Kirsten Dunst has been in so many movies that ended up being Hollywood classics (Bring It On, The Virgin Suicides, Marie Antoinette, to name a few). With her role in Showtime's On Becoming a God in Central Florida, she's ready to become a TV staple as well. She's a household name but, believe it or not, has never been officially recognised for an award by film or television academy.
In a candid interview on Sirius XM show In Depth With Larry Flick, she admitted to feeling somewhat hopeless about her space in the industry, and resentful about the way critics initially received some of her now-beloved films.
"Of the things that people like, remember when Marie Antoinette — y'all panned it?" she said on the show. "And now you all love it. Drop Dead Gorgeous? Panned. Now you all love it." (Sounds like someone has been reading our Writing Critics Wrongs series).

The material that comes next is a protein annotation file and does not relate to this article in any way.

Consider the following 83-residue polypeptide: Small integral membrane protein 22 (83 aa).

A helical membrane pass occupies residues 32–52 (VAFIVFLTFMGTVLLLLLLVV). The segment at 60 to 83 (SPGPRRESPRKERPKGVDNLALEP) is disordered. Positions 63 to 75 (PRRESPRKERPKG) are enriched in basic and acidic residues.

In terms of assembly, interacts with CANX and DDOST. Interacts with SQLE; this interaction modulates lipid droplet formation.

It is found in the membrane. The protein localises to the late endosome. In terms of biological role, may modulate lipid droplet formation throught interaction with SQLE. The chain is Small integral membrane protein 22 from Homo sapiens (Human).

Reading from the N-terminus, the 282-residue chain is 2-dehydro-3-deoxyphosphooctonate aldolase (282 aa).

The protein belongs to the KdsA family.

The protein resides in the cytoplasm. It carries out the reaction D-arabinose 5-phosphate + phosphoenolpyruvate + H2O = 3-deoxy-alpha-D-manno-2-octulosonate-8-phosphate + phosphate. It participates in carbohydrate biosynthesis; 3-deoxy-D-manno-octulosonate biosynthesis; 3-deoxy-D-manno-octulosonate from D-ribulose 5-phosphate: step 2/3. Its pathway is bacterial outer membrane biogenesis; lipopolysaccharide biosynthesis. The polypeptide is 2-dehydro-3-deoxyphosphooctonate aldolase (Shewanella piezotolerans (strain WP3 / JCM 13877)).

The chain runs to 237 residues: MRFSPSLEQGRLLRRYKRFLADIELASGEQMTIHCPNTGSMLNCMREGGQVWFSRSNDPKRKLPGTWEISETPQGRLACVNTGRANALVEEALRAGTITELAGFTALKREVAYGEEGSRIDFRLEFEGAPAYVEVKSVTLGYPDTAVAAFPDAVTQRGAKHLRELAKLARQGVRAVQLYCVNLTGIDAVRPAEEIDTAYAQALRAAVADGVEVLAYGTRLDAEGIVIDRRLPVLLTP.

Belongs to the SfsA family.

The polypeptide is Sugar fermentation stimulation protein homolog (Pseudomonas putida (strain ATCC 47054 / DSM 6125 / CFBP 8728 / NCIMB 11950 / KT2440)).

Dunst went on to point out that her films' initial receptions meant she's never received any awards for her career of hard work.
"And also I've never been recognised in my industry," she pointed out. In 1994, she was nominated for Best Supporting Actress at the Golden Globes for her role in Interview With A Vampire and, in 2015, got Golden Globe and Emmy nods for the TV series Fargo. However, her wins have been mostly relegated to MTV and Teen Choice awards, except for winning the Cannes Film Festival Award for Best Actress in 2011 for Melancholia.
"I always feel like nobody — I don't know, maybe they just think I'm the girl from Bring It On," she continued. "I just feel like, what did I do? I'm so chill. Maybe I don't play the game enough. I don't know."
Listen to this excerpt from the interview below.